By Tony Kimani
Professor Ngugi wa Thiong’o missed the Nobel Prize for Literature for a second time! That is no big deal. Already, he has left unmatched footprints in the world of literature. He has, clearly bequeathed posterity with books, which everyone can flip through.
One can acquire the tenets of critical thinking from these books thereby understanding:
- how history predicts the future behavior of people and societies,
- how culture can inculcate individualism, yet enhance living together in harmony.
That is what matters.
Heinemann published A Grain of Wheat by Ngugi wa Thiong’o after Kenya achieved internal self-rule. Like any literary work from a liberal-minded author in any young African nation, many expected it to ruffle feathers.
The book came against the backdrop of “Uhuru na Kazi” (Freedom and Work), and “forgive and forget” charade of Jomo Kenyatta and Co.
Anybody who agitated for equal compensation and issuing back land to original owners without hindrance, and without any conditions, was a man under the System’s radar; a pariah, an ‘enemy’ of development.
The “Wiyathi” (self-rule) ideology had essentially become, just a fallacy, a hot potato gaffe.
Gikuyu people suffered under colonialism
The Agikuyu Community which had endured 8 years of random murder, gruesome torture, rape, maiming, death by treatable infectious diseases, malnutrition, family break-ups, psychological trauma and wanton human rights abuses, was now holding the end of the stick.
Men had to make a choice.
Either go into the forest and take up arms or remain in the villages and face the wrath of the brutish colonial policemen who would readily brand one a Mau Mau sympathizer or a soul indemnified by oath-taking. You could not sift through both.
One only escaped the dungeons of death if you became a snitch, a colonial collaborator, a loyalist. This option too, was not that easy. The Mau Mau would kill in cold blood, and at the drop of a hat, any Kikuyu person who sided with the Colonialist. The price for anyone who became a traitor was death.
Gikuyu women suffered too under colonialist brutality
The colonialists did not leave out the women either in this scheme of things. To make them confess to anything about the Mau Mau, the unlucky women had a different set of torturous protocols they had to endure.
Mean cops, sometimes using all sorts of accessories like sticks, gun barrels, and bottles, raped some repeatedly. In other instances, if the victim refused to give in, or confess to having taken oaths and thus being a Mau Mau by default, another method was always up the sleeve of the murderous cops.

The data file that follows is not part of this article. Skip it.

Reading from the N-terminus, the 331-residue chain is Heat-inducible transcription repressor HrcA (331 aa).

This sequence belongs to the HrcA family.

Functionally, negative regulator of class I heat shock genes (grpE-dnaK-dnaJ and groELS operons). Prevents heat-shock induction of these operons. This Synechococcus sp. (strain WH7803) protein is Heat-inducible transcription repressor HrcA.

They boiled chicken eggs in extremely hot water. After the eggs reached the temperature they wanted, they would tie the victim firmly on the torture raft. They would then insert the hog eggs slowly into the vagina, one by one. This would break even the most hardened of victims. In some cases, they just confessed to anything just to get out of the torture chambers alive. Some, unfortunately, died after the ordeal.
Men who went through the pipeline spoke of how the colonialists and their sympathizers crushed their nuts if they failed to give up any useful information.
They endured all this because they were merely standing for what belonged to them, their land rights. Unbeknownst to them, the worst was yet to come.
The fallacy of ‘wiyathi’
After independence, many Kikuyu people thought that they would now get their land back and the White Man would leave everything to them. Thy thought the fertile white lands would revert to them, the descendants of Gikuyu and Mumbi, who were the rightful owners.
How wrong they were.
Jomo Kenyatta, after his release from detention had metamorphosed from a dye-in-the-wool land liberator to a duplicitous, cunning, and shrewd politician. The people came to this realization when it was too late. His government urged the freedom fighters who were still in the forest to come out and ‘build the country.’ Tacit threats prevailed and any Mau Mau fighter who was still in the forest became an ‘enemy of the state.’
How times had changed.
Thereafter, the clarion calls of “Hakuna cha bure” (Nothing is free) arose. The locals would have to buy their land back within the lopsided outlines of Swynnerton Plan of “Africanizing agriculture,” whatever that meant. People who had spent nearly a decade in detention and living in squalid conditions were to ‘buy’ back their land!
Nothing has changed 54 years later
54 years later, nothing much has changed. The oligarchy is asking the Kikuyu community to protect “wiyathi” and secure the ‘kingdom’ (Uthamaki). The message is spreading like wildfire, thanks to inordinate propaganda from mainstream vernacular media. Yet, majority of these Kikuyu people are descendants of men and women who endured hell fire in detention camps and worked like slaves.
Which “wiyathi” are we talking about here? Many Kikuyu people are not different from the rest of Kenyans. Most of them are still landless, go to bed hungry, and they do not have jobs. Even for those who have jobs, their services go for a song. Many of them, like majority of other Kenyans, cannot afford quality healthcare.
Sadly, and most inhumane of all, most of them cannot afford three square meals in a day for their families. The economic despond and plunder of public resources has had an effect across the board. It has spared no one.
If there is anything that comes close to fighting for “wiyathi,” in the Mau Mau context, it should be:
- a persistent clamor for good governance,
- transparent utilization of taxes,
- an efficient public service,
- extensive application of the rule of law, and
- respect for human rights, which the Constitution entrenches expressly.
The convoluted understanding of “wiyathi” that vernacular media stations propagate is just hatred, detestation, vitriol, and incessant odium. It is just a fallacy on stilts.